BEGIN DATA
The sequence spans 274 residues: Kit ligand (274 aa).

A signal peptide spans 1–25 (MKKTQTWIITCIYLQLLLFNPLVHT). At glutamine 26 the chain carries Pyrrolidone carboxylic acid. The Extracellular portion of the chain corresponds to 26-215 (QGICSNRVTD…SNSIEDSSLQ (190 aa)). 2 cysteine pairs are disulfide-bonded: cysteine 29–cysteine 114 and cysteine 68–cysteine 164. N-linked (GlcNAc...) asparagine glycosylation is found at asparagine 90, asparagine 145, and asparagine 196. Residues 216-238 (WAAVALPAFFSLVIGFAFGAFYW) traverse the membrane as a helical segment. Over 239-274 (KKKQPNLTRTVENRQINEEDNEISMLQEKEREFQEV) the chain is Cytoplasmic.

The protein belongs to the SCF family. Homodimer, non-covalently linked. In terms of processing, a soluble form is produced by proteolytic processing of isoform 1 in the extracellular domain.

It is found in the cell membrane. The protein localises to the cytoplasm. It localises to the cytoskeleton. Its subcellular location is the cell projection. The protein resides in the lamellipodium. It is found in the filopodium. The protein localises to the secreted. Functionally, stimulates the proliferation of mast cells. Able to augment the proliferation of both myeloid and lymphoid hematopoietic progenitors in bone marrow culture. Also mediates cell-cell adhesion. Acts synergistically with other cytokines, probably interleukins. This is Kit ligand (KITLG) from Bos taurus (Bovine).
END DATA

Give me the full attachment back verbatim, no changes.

The sequence spans 274 residues: Kit ligand (274 aa).

A signal peptide spans 1–25 (MKKTQTWIITCIYLQLLLFNPLVHT). At glutamine 26 the chain carries Pyrrolidone carboxylic acid. The Extracellular portion of the chain corresponds to 26-215 (QGICSNRVTD…SNSIEDSSLQ (190 aa)). 2 cysteine pairs are disulfide-bonded: cysteine 29–cysteine 114 and cysteine 68–cysteine 164. N-linked (GlcNAc...) asparagine glycosylation is found at asparagine 90, asparagine 145, and asparagine 196. Residues 216-238 (WAAVALPAFFSLVIGFAFGAFYW) traverse the membrane as a helical segment. Over 239-274 (KKKQPNLTRTVENRQINEEDNEISMLQEKEREFQEV) the chain is Cytoplasmic.

The protein belongs to the SCF family. Homodimer, non-covalently linked. In terms of processing, a soluble form is produced by proteolytic processing of isoform 1 in the extracellular domain.

It is found in the cell membrane. The protein localises to the cytoplasm. It localises to the cytoskeleton. Its subcellular location is the cell projection. The protein resides in the lamellipodium. It is found in the filopodium. The protein localises to the secreted. Functionally, stimulates the proliferation of mast cells. Able to augment the proliferation of both myeloid and lymphoid hematopoietic progenitors in bone marrow culture. Also mediates cell-cell adhesion. Acts synergistically with other cytokines, probably interleukins. This is Kit ligand (KITLG) from Bos taurus (Bovine).